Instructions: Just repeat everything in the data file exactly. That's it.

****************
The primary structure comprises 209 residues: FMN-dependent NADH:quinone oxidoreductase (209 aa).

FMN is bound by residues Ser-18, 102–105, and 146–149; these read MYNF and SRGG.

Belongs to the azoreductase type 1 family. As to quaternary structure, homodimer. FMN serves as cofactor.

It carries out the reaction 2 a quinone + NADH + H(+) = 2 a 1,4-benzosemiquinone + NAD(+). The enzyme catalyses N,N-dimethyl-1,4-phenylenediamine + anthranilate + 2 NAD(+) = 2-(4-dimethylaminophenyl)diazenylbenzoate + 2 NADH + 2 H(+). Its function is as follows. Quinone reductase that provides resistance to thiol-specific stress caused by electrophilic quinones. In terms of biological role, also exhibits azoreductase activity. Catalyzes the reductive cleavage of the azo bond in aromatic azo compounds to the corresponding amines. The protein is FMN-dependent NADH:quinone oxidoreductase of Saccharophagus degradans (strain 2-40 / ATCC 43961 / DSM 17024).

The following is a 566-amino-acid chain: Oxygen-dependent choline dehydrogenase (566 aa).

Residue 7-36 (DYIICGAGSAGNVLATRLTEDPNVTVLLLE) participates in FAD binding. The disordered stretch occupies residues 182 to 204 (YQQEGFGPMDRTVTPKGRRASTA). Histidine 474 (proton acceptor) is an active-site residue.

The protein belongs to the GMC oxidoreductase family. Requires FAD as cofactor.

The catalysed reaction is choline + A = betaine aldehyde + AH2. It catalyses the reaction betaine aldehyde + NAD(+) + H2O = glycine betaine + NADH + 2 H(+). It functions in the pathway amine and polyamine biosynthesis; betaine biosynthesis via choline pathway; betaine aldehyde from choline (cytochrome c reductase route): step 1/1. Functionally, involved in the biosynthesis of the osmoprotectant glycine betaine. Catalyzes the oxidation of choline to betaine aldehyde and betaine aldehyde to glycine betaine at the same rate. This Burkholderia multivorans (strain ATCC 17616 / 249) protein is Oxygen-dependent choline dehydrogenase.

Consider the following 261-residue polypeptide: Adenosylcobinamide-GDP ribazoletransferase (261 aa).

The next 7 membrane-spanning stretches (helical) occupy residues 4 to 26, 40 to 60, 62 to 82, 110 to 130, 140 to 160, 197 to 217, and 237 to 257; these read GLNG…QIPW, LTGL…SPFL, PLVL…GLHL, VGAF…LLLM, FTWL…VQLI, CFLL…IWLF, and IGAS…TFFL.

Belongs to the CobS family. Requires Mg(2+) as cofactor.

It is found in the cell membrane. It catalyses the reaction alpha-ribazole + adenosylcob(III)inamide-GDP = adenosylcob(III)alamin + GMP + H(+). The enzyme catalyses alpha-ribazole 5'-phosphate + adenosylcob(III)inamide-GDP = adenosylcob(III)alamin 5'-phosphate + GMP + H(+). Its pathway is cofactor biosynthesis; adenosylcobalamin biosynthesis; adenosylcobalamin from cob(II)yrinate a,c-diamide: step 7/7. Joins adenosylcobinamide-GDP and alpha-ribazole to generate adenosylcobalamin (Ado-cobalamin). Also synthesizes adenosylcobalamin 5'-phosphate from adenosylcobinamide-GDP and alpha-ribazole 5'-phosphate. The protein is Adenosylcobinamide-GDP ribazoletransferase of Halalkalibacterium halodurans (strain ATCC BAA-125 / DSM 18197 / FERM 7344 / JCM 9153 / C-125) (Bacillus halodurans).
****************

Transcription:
The primary structure comprises 209 residues: FMN-dependent NADH:quinone oxidoreductase (209 aa).

FMN is bound by residues Ser-18, 102–105, and 146–149; these read MYNF and SRGG.

Belongs to the azoreductase type 1 family. As to quaternary structure, homodimer. FMN serves as cofactor.

It carries out the reaction 2 a quinone + NADH + H(+) = 2 a 1,4-benzosemiquinone + NAD(+). The enzyme catalyses N,N-dimethyl-1,4-phenylenediamine + anthranilate + 2 NAD(+) = 2-(4-dimethylaminophenyl)diazenylbenzoate + 2 NADH + 2 H(+). Its function is as follows. Quinone reductase that provides resistance to thiol-specific stress caused by electrophilic quinones. In terms of biological role, also exhibits azoreductase activity. Catalyzes the reductive cleavage of the azo bond in aromatic azo compounds to the corresponding amines. The protein is FMN-dependent NADH:quinone oxidoreductase of Saccharophagus degradans (strain 2-40 / ATCC 43961 / DSM 17024).

The following is a 566-amino-acid chain: Oxygen-dependent choline dehydrogenase (566 aa).

Residue 7-36 (DYIICGAGSAGNVLATRLTEDPNVTVLLLE) participates in FAD binding. The disordered stretch occupies residues 182 to 204 (YQQEGFGPMDRTVTPKGRRASTA). Histidine 474 (proton acceptor) is an active-site residue.

The protein belongs to the GMC oxidoreductase family. Requires FAD as cofactor.

The catalysed reaction is choline + A = betaine aldehyde + AH2. It catalyses the reaction betaine aldehyde + NAD(+) + H2O = glycine betaine + NADH + 2 H(+). It functions in the pathway amine and polyamine biosynthesis; betaine biosynthesis via choline pathway; betaine aldehyde from choline (cytochrome c reductase route): step 1/1. Functionally, involved in the biosynthesis of the osmoprotectant glycine betaine. Catalyzes the oxidation of choline to betaine aldehyde and betaine aldehyde to glycine betaine at the same rate. This Burkholderia multivorans (strain ATCC 17616 / 249) protein is Oxygen-dependent choline dehydrogenase.

Consider the following 261-residue polypeptide: Adenosylcobinamide-GDP ribazoletransferase (261 aa).

The next 7 membrane-spanning stretches (helical) occupy residues 4 to 26, 40 to 60, 62 to 82, 110 to 130, 140 to 160, 197 to 217, and 237 to 257; these read GLNG…QIPW, LTGL…SPFL, PLVL…GLHL, VGAF…LLLM, FTWL…VQLI, CFLL…IWLF, and IGAS…TFFL.

Belongs to the CobS family. Requires Mg(2+) as cofactor.

It is found in the cell membrane. It catalyses the reaction alpha-ribazole + adenosylcob(III)inamide-GDP = adenosylcob(III)alamin + GMP + H(+). The enzyme catalyses alpha-ribazole 5'-phosphate + adenosylcob(III)inamide-GDP = adenosylcob(III)alamin 5'-phosphate + GMP + H(+). Its pathway is cofactor biosynthesis; adenosylcobalamin biosynthesis; adenosylcobalamin from cob(II)yrinate a,c-diamide: step 7/7. Joins adenosylcobinamide-GDP and alpha-ribazole to generate adenosylcobalamin (Ado-cobalamin). Also synthesizes adenosylcobalamin 5'-phosphate from adenosylcobinamide-GDP and alpha-ribazole 5'-phosphate. The protein is Adenosylcobinamide-GDP ribazoletransferase of Halalkalibacterium halodurans (strain ATCC BAA-125 / DSM 18197 / FERM 7344 / JCM 9153 / C-125) (Bacillus halodurans).